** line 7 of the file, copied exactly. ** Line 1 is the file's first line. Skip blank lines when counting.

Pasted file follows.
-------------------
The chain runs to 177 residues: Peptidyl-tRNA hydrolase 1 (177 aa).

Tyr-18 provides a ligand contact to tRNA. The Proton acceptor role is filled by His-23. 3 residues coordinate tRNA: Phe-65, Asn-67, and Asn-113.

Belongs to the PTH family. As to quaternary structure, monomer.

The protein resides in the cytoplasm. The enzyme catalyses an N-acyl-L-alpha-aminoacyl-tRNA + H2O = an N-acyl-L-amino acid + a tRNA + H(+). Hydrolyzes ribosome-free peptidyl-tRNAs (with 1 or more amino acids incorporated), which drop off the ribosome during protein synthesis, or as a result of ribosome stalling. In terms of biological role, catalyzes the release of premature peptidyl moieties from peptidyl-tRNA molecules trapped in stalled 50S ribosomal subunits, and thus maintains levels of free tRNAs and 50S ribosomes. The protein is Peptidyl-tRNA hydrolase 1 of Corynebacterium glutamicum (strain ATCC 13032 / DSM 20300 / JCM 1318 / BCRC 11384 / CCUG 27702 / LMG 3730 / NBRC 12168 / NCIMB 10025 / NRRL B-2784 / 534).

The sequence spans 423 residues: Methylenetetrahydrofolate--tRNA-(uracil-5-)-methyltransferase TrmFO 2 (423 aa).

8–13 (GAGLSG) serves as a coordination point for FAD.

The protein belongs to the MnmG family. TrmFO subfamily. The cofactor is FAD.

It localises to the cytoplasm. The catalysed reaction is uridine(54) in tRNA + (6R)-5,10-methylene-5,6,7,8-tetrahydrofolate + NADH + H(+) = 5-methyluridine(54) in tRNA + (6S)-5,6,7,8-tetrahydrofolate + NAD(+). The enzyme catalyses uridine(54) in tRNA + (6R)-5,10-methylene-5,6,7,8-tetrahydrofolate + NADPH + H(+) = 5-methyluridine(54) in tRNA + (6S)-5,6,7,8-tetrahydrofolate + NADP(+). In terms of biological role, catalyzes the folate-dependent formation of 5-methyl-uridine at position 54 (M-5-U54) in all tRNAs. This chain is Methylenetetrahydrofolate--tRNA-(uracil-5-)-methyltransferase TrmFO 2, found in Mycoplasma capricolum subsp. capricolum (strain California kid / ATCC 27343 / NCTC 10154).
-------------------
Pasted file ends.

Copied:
The protein belongs to the MnmG family. TrmFO subfamily. The cofactor is FAD.